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Small Farmer's Journal
PO Box 1627
Sisters, Oregon 97759
800-876-2893
541-549-2064
agrarian@smallfarmersjournal.com
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This is a small selection from A Study of Farm Animals, by Charles S. Plumb, published in 1924. Plumb was a professor of animal husbandry in the College of Agriculture at Ohio State University, and published several books on farm animals and judging livestock. This piece covers the categorization and features of chickens as farm stock.

“The types of domestic fowls may be classified into four groups, namely: Egg-laying, meat, general-purpose, and ornamental. For some time poultry students have discussed these types, but more especially three, which from a practical point of view are the only ones of interest to the farmer. These three are the laying, the meat, and the general purpose fowls. Good examples of each of these types are common all  over the country. The breeds are also sometimes divided into two classes, sitters and non-sitters, according to whether or not the hens have the desire to sit on and hatch a nest of eggs.

a-study-of-farm-animals“The egg laying type of fowl, according to Prof. H. R. Lewis, should show a well balanced, deep, nearly rectangular body, well developed in breast and abdomen. Great depth of body is especially desirable, but apparent depth must not be due to loose feathering, which is generally shown by an evidence of loose thigh feathers. Large capacity is essential, if a hen is to lay long and heavily. Such capacity is designated by a body that is deeper at the rear end of the keel than at the front end. The underline should be fairly straight and the back should be comparatively horizontal. Prominent breast development and evidence of a long keel are desirable qualities in a high-producing hen. The general body conformation of a heavy producer conforms very closely to a rectangle with pronounced angles rather than smooth curves. A male shows the same general characteristics as a female except that the abdomen is not so deep. Fowls of this type vary somewhat in size and weight as well as in flesh-producing capacity. The Leghorns are small, the hens weighing around 3 pounds, and do not produce much meat on the body, while the Minorcas are larger, the hens weighing about 6 1/2 pounds, and may carry a good amount of flesh when in best condition. The fowls of this type are of European ancestry and are usually known among poultry specialists as the Mediterranean breeds.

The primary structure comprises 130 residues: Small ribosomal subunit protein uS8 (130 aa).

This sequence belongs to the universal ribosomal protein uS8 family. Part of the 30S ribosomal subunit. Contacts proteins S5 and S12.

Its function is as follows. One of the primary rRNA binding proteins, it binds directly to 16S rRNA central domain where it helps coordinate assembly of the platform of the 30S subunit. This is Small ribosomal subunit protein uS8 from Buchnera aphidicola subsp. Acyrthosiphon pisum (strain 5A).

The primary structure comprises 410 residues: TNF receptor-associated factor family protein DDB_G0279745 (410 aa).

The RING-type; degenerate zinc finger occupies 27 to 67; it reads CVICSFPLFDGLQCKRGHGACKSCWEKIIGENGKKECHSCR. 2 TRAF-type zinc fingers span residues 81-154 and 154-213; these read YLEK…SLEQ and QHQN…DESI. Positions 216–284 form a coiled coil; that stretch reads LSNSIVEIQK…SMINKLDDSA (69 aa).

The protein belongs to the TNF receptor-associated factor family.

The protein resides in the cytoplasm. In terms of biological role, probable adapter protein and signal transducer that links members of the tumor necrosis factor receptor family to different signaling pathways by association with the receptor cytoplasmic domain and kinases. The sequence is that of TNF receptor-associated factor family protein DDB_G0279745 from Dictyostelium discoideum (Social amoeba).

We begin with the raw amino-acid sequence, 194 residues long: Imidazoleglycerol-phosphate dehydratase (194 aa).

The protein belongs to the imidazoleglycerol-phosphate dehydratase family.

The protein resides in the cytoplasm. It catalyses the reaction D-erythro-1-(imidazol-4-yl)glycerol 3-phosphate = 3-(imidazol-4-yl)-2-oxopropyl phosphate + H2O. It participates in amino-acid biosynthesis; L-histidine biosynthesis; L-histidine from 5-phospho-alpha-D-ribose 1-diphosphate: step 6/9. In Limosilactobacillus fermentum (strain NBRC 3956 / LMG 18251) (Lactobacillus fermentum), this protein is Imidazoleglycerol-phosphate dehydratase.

a-study-of-farm-animals-2“The meat type of fowl is said to be comparable to the draft horse, beef cattle, mutton sheep, and the fat hog. It is squarely built, compact, thickly fleshed, wide of back and breast, and heavy of limb. Fowls of this type, when fat, have a carcass thickly covered with meat, and are especially valued for roasting. The hens, as a rule, are of sluggish disposition and are inferior egg producers. The meat type fowls sometimes weight 10 to 12 pounds. They are of Asiatic origin, and are represented by the Brahma, Cochin, and Langshan breeds.
a-study-of-farm-animals-3“The general-purpose type of fowl, as might be supposed, is valued for both egg and meat production. This type is medium in size, has considerable fullness of breast and width of back, and fattens to advantage. In egg production some general-purpose breeds have excellent records. Standards and weights vary, but 7 pounds for the hens and 9 for the cocks are satisfactory. Fowls of the general-purpose type, as a rule, belong to the American breeds, of which the Plymouth Rock, Wyandotte, and Rhode Island Red are the most common examples.”

Click on one of the links below to read more articles on chickens:
CHICKEN ROUP
CHICKEN GUANO

 

 

Spotlight On: Livestock

New York Horsefarmer Ed Button and his Belgians

New York Horsefarmer: Ed Button and his Belgians

In New York State one does not explore the world of draft horses long before the name of Ed Button is invariably and most respectfully mentioned. Ed’s name can be heard in the conversations of nearly everyone concerned with heavy horses from the most experienced teamsters to the most novice horse hobbyists. His career with Belgians includes a vast catalog of activities: showing, pulling, training, farming, breeding, and driving, which Ed says, “I’ve been doing since I was old enough to hold the lines.”